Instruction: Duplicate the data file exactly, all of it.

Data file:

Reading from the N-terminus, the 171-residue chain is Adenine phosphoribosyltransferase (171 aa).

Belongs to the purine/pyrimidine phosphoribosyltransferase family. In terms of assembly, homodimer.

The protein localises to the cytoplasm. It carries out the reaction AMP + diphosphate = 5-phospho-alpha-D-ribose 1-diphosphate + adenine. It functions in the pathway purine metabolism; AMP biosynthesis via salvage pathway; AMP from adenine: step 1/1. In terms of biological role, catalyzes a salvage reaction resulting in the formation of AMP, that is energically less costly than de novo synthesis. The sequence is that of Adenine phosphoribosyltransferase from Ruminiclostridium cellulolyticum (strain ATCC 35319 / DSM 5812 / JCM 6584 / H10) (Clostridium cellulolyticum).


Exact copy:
Reading from the N-terminus, the 171-residue chain is Adenine phosphoribosyltransferase (171 aa).

Belongs to the purine/pyrimidine phosphoribosyltransferase family. In terms of assembly, homodimer.

The protein localises to the cytoplasm. It carries out the reaction AMP + diphosphate = 5-phospho-alpha-D-ribose 1-diphosphate + adenine. It functions in the pathway purine metabolism; AMP biosynthesis via salvage pathway; AMP from adenine: step 1/1. In terms of biological role, catalyzes a salvage reaction resulting in the formation of AMP, that is energically less costly than de novo synthesis. The sequence is that of Adenine phosphoribosyltransferase from Ruminiclostridium cellulolyticum (strain ATCC 35319 / DSM 5812 / JCM 6584 / H10) (Clostridium cellulolyticum).